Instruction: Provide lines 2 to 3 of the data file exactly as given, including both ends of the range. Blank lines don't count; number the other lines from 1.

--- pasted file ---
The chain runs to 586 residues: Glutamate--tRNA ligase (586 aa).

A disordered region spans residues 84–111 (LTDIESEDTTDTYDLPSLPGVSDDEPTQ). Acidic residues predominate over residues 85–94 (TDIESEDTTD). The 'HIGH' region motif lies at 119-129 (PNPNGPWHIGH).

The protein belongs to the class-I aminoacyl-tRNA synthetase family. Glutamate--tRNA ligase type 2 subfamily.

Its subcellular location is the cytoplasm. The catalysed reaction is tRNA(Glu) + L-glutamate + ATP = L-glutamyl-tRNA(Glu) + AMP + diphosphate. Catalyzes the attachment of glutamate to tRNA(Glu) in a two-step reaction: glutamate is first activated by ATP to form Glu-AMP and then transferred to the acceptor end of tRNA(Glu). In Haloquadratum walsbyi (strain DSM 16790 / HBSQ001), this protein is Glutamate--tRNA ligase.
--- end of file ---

A disordered region spans residues 84–111 (LTDIESEDTTDTYDLPSLPGVSDDEPTQ). Acidic residues predominate over residues 85–94 (TDIESEDTTD). The 'HIGH' region motif lies at 119-129 (PNPNGPWHIGH).

The protein belongs to the class-I aminoacyl-tRNA synthetase family. Glutamate--tRNA ligase type 2 subfamily.